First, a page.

Who Do You Think You Are? Part 2

This past weekend, my sister, Cindy, and I spent a few hours in De Witt, Nebraska doing research on our ancestors. The local historian graciously shared her time showing us where our family homestead was located, and the cemeteries where our ancestors are buried, and she pulled newspaper and obituary files and books for us to look through at the De Witt Historical Society and Museum. She also took us to her home and fed us a very good lunch!

Both Cindy and I brought cameras, and we utilized them to take pictures of pages from a number of historical books. The books were very old, and one has to be careful with handling them. My sister also took pictures of some items hanging on the walls of the museum.

An option to viewing the actual books is to look and see if they have been digitized and are available for viewing online. Heritage Quest Online, a database which is available free to on-campus users through Forsyth Library’s web page, has over 25,000 books digitized. Heritage Quest is also available free to people who have the Kansas Library Card – see http://www2.kumc.edu/SLK/resource.asp?myses=7497119&cuid=ksuc&cusrvr=muses

Other online sites that offer digitized books include the following:
Google Books – http://books.google.com/
Internet Archive – www.archive.org
BYU Digital Collections – http://contentdm.lib.byu.edu/cdm4/search.php

Two of the books that I used for research at the historical society are available for viewing online in Internet Archive. See the following:

Portrait and biographical album of Gage County, Nebraska: containing full page portraits and biographical sketches of prominent and representative citizens of the county (1888) at http://www.archive.org/details/portraitbiographgcneb00chap

Joseph Ellis

Joseph Ellis, my great-great grandfather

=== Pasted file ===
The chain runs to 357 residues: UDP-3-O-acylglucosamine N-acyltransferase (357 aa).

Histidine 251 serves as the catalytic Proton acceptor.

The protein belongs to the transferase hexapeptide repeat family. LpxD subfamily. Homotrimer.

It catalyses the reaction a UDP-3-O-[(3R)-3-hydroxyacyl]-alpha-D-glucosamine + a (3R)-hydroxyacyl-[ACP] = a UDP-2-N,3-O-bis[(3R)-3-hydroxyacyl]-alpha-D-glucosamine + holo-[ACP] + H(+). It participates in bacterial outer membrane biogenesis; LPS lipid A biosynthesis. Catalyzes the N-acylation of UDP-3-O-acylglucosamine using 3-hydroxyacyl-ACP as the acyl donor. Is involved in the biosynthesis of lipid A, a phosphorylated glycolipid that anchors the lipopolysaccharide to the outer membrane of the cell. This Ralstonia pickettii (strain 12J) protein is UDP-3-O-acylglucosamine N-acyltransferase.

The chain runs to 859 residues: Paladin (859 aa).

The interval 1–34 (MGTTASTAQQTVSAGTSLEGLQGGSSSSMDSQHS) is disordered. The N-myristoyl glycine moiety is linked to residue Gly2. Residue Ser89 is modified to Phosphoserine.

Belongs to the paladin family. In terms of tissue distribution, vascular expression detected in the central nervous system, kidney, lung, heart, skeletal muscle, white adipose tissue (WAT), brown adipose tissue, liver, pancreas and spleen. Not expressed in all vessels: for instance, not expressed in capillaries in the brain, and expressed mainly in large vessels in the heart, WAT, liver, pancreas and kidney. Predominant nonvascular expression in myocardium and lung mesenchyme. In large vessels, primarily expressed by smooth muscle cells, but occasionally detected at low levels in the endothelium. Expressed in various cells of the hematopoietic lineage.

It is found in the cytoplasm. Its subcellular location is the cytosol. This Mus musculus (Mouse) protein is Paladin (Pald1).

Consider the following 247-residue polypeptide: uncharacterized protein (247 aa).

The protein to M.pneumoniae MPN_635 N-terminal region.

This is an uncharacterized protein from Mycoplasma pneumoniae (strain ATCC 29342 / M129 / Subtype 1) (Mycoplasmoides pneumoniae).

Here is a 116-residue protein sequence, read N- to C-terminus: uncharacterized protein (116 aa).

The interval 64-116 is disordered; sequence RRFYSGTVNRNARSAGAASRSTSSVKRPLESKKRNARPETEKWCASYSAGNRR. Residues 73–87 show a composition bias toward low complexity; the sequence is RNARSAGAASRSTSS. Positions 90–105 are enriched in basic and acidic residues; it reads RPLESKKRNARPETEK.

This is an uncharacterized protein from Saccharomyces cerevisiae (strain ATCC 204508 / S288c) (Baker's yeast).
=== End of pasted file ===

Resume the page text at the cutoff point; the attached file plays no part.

Biography of Joseph Ellis

History of Gage County, Nebraska; a narrative of the past, with special emphasis upon the pioneer period of the county’s history, its social, commercial, educational, religious, and civic development from the early days to the present time (1918) http://www.archive.org/details/historyofgagecou00dobb

George Grant, my great-great grandfather, was one of the early settlers in Gage County, as seen on this page from the above-mentioned book.

George Grant

Early settler in Gage County, Nebraska

Visiting cemeteries can be a great way to find information on your ancestors, even if you may already have their birth dates and death dates. Many family members are buried in the same plot, and other extended family members can probably be found not far away. Here are some tips for doing cemetery research from About.com – http://genealogy.about.com/od/cemetery_records/a/cemeteries.htm

My sister and I both took cameras to the cemeteries that we visited. We got some really nice pictures of the gravestones, and we can use those pictures later on to look at the inscriptions as we input information into our genealogy software program or onto genealogy forms. See the following web page for tips on using cameras in cemeteries – http://genealogy.about.com/od/cemetery_records/a/pictures.htm